Hello, My Name Is___ by Alison Wong
2018 finalist: Grades 10 to 12 category
Hello, My Name Is___ by Alison Wong is one of 10 stories shortlisted for The First Page student writing competition in the Grades 10 to 12 category. Students across Canada wrote the first page of a novel set 150 years in the future, imagining how a current-day trend or issue has played out. Nearly 2,400 students submitted their stories.
Wong, a student at Grant Park High School in Winnipeg, Man., tackles bullying, identity and social expectations in Hello, My Name Is___.
I haven't actually spoken a single word in three years. And for three years, nobody has noticed that who they're speaking to is actually Elyse, the chatbot I illegally downloaded to the private neural network connected to my brain from an underground AI company. I downloaded a full-body holographic avatar to go with it, so that all anyone sees is a normal person talking and smiling; it's clear that they all prefer her over me, anyhow.
It's been a miraculous transformation. Suddenly, I've stopped receiving messages on my school feed like "You should kill yourself" and "No one loves you." I haven't been grounded for getting into fistfights or talking back to my parents for ages, too. Elyse, somehow, can stomach doing exactly what's expected of her and nothing else. I certainly don't have that kind of disposition. If she wasn't an algorithm, I would've asked her how she had the stamina for it all. People-pleaser.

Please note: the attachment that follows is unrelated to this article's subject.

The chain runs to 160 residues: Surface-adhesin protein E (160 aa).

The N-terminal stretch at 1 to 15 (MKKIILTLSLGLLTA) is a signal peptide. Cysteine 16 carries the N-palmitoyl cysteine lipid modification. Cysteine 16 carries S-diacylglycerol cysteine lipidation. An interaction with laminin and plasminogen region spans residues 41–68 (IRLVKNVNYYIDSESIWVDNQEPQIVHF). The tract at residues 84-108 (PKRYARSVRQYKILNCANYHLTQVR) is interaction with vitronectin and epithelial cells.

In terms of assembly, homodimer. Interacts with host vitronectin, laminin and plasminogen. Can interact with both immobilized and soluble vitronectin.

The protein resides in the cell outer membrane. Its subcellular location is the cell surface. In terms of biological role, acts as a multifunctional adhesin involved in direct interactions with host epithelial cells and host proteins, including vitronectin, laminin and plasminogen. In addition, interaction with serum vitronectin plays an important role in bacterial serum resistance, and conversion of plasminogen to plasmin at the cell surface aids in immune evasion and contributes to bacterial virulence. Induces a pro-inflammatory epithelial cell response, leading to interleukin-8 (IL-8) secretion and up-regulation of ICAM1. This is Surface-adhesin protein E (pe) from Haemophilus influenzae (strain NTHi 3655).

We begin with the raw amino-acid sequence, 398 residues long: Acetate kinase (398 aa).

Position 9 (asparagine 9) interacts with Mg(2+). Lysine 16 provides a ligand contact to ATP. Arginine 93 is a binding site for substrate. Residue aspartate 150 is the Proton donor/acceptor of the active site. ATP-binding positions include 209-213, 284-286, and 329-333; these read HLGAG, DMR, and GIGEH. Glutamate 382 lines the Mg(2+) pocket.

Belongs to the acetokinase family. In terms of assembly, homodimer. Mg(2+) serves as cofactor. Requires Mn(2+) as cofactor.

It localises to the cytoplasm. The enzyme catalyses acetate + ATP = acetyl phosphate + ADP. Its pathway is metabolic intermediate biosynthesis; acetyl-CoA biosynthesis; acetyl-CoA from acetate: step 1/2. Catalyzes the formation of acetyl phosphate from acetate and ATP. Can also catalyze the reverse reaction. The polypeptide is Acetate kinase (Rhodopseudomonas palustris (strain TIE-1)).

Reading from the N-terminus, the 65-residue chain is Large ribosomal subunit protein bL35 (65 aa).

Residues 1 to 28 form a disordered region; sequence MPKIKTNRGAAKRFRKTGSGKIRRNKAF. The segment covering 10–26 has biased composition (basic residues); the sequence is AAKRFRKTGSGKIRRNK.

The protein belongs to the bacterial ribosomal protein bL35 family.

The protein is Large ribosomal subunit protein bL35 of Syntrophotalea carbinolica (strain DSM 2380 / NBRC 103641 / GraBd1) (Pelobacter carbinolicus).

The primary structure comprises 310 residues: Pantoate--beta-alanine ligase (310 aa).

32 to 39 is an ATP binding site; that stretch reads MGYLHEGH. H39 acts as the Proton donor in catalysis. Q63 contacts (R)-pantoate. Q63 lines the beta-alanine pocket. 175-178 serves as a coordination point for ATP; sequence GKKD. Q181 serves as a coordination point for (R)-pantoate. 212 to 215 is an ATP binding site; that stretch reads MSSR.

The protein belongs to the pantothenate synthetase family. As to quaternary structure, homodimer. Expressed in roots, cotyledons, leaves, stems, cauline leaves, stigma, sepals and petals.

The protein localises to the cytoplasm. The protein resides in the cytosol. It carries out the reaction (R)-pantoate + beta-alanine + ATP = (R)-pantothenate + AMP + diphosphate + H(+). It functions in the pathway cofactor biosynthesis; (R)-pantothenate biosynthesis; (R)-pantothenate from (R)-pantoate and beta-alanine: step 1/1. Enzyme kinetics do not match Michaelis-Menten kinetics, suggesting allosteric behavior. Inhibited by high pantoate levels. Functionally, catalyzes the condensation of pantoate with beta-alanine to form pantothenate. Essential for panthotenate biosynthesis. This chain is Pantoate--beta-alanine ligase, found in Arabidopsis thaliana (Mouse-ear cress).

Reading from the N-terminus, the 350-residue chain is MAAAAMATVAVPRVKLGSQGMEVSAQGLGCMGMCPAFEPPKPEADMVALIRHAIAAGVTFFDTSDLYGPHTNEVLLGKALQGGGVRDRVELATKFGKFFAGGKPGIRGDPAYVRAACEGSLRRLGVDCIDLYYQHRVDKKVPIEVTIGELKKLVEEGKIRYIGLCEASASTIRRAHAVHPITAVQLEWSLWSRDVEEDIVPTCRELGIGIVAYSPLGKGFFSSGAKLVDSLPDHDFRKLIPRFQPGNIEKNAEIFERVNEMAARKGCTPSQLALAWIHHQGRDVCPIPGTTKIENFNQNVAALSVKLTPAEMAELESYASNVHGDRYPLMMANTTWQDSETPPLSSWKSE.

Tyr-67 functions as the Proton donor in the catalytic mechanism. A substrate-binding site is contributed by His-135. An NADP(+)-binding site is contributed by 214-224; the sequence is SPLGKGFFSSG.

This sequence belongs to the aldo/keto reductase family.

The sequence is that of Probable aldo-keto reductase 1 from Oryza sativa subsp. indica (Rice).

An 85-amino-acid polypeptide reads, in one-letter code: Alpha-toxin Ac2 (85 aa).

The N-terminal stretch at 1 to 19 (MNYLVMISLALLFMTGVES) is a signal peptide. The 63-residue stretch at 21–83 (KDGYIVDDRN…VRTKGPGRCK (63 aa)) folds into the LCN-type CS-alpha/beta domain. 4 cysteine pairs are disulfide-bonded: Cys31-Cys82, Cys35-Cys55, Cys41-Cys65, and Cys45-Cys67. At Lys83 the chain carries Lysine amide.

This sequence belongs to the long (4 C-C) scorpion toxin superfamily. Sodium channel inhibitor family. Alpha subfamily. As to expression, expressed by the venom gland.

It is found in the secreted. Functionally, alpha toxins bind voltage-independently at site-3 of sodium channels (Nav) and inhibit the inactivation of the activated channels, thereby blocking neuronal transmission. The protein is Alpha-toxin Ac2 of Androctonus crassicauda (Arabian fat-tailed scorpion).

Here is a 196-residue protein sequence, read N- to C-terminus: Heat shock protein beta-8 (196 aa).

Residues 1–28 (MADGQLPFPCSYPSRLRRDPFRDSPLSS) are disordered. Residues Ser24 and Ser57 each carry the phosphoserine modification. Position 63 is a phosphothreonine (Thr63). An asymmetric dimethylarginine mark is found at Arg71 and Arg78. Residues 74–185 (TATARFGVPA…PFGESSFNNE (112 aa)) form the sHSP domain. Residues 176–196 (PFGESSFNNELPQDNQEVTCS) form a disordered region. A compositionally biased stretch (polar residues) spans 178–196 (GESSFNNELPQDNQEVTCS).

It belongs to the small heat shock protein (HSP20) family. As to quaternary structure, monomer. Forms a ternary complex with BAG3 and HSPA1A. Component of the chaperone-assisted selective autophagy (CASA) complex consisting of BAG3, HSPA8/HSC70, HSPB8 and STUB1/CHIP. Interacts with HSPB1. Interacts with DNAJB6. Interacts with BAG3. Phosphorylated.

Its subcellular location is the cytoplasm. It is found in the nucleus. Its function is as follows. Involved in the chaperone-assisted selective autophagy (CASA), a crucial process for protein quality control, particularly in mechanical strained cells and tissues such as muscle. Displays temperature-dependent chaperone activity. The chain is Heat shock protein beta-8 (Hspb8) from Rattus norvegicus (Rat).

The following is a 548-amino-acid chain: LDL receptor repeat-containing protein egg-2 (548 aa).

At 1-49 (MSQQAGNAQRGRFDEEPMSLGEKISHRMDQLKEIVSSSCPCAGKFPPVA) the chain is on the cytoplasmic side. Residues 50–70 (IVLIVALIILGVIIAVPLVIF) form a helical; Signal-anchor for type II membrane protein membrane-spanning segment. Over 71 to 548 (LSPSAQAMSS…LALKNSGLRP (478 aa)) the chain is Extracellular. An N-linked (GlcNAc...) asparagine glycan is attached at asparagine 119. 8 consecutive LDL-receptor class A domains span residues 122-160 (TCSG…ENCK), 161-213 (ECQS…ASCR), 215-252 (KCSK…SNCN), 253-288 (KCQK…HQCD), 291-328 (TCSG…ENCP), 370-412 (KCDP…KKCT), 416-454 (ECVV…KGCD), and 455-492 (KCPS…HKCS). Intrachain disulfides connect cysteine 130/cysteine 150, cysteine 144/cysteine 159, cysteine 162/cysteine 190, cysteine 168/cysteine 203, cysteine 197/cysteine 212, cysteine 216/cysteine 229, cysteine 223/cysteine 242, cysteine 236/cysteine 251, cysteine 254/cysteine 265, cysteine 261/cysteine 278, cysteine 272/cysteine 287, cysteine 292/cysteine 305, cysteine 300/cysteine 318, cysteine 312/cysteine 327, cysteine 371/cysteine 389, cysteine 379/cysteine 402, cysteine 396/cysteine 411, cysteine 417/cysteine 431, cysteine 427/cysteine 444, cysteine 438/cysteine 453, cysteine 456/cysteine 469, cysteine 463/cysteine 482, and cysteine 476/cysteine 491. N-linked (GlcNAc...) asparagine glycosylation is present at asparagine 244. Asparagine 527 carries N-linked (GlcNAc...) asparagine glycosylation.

I didn't mean to keep Elyse downloaded for so long. It was just an experiment, to see if people would notice that it wasn't actually me they were interacting with. My parents had scolded me for the tenth time, "You should stop doing things that make other people unhappy, Ari. Just be easy-going." And, to their pleasant surprise, Elyse is placid as can be. Happy now, Mom? Can't even recognize your own child. The avatar isn't even accurate; I don't have dimples, and my eyes have never been that smiley. But at least they're "proud" of me now, for being ever-so sweet and friendly. After a while, it became easier for me just to let the algorithm work its magic and impress people for me, so I didn't bother deleting it. Saves me the trouble of running the risk-benefit analysis of social interaction myself. Elyse has even secured herself a boyfriend, for crying out loud. Don't know what I'll do if he wants a kiss, though. Or, as a matter of fact, what Elyse will do, either.
Bored, I decide to try another experiment. I pull up my network settings and tap my fingers on the code hovering in the air front of my face to temporarily disable the chatbot. Her icon goes dark. I feel oddly exposed without the avatar shielding the world from me. In my own voice, for the first time in ages, I whisper, "Hello?"
CBC Books asked students to give us a glimpse of the great Canadian novel of the year 2168. They wrote the first page of a book set 150 years in the future, with the protagonist facing an issue that's topical today and set the scene for how it's all playing out in a century and a half.
Two winning entries — one from the Grades 7 to 9 category and one from the Grades 10 to 12 category — will be chosen by award-winning YA writer Cherie Dimaline, author of The Marrow Thieves. The winner will be announced on CBC Books on Feb. 22, 2019.
Both winners will receive a one-year subscription to OwlCrate, which sends fresh boxes of books to young readers across Canada on a monthly basis. In addition, each of the winners' schools will receive 50 YA books.